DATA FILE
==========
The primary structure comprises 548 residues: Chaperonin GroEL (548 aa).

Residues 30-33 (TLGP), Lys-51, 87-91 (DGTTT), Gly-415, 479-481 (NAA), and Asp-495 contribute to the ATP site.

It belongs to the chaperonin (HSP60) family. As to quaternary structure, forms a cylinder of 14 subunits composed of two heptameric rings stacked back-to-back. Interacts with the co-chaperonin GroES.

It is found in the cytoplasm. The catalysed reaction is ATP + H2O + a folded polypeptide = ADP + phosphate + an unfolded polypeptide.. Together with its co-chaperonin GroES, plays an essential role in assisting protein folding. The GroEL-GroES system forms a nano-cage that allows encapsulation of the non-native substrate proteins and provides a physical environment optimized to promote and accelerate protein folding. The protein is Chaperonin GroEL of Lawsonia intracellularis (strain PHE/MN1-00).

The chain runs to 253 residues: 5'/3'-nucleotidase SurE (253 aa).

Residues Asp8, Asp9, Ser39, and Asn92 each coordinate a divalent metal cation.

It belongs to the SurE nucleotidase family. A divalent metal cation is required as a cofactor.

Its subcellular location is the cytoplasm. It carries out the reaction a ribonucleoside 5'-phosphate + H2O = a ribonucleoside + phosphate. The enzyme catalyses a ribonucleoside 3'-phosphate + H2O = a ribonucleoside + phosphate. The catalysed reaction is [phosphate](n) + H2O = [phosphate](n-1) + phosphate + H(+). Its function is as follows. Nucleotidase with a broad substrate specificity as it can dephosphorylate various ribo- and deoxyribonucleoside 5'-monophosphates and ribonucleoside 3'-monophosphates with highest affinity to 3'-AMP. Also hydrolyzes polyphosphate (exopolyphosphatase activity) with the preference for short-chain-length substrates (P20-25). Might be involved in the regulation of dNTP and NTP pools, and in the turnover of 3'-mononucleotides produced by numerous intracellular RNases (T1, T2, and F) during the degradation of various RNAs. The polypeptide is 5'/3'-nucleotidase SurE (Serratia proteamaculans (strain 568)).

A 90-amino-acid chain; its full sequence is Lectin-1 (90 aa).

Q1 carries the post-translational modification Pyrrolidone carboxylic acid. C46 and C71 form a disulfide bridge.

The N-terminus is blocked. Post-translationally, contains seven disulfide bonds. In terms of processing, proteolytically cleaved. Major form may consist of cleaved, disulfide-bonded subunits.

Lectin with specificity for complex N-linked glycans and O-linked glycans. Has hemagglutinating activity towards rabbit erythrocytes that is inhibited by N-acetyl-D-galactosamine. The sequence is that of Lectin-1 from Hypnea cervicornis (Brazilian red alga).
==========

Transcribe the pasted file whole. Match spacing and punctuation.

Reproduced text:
The primary structure comprises 548 residues: Chaperonin GroEL (548 aa).

Residues 30-33 (TLGP), Lys-51, 87-91 (DGTTT), Gly-415, 479-481 (NAA), and Asp-495 contribute to the ATP site.

It belongs to the chaperonin (HSP60) family. As to quaternary structure, forms a cylinder of 14 subunits composed of two heptameric rings stacked back-to-back. Interacts with the co-chaperonin GroES.

It is found in the cytoplasm. The catalysed reaction is ATP + H2O + a folded polypeptide = ADP + phosphate + an unfolded polypeptide.. Together with its co-chaperonin GroES, plays an essential role in assisting protein folding. The GroEL-GroES system forms a nano-cage that allows encapsulation of the non-native substrate proteins and provides a physical environment optimized to promote and accelerate protein folding. The protein is Chaperonin GroEL of Lawsonia intracellularis (strain PHE/MN1-00).

The chain runs to 253 residues: 5'/3'-nucleotidase SurE (253 aa).

Residues Asp8, Asp9, Ser39, and Asn92 each coordinate a divalent metal cation.

It belongs to the SurE nucleotidase family. A divalent metal cation is required as a cofactor.

Its subcellular location is the cytoplasm. It carries out the reaction a ribonucleoside 5'-phosphate + H2O = a ribonucleoside + phosphate. The enzyme catalyses a ribonucleoside 3'-phosphate + H2O = a ribonucleoside + phosphate. The catalysed reaction is [phosphate](n) + H2O = [phosphate](n-1) + phosphate + H(+). Its function is as follows. Nucleotidase with a broad substrate specificity as it can dephosphorylate various ribo- and deoxyribonucleoside 5'-monophosphates and ribonucleoside 3'-monophosphates with highest affinity to 3'-AMP. Also hydrolyzes polyphosphate (exopolyphosphatase activity) with the preference for short-chain-length substrates (P20-25). Might be involved in the regulation of dNTP and NTP pools, and in the turnover of 3'-mononucleotides produced by numerous intracellular RNases (T1, T2, and F) during the degradation of various RNAs. The polypeptide is 5'/3'-nucleotidase SurE (Serratia proteamaculans (strain 568)).

A 90-amino-acid chain; its full sequence is Lectin-1 (90 aa).

Q1 carries the post-translational modification Pyrrolidone carboxylic acid. C46 and C71 form a disulfide bridge.

The N-terminus is blocked. Post-translationally, contains seven disulfide bonds. In terms of processing, proteolytically cleaved. Major form may consist of cleaved, disulfide-bonded subunits.

Lectin with specificity for complex N-linked glycans and O-linked glycans. Has hemagglutinating activity towards rabbit erythrocytes that is inhibited by N-acetyl-D-galactosamine. The sequence is that of Lectin-1 from Hypnea cervicornis (Brazilian red alga).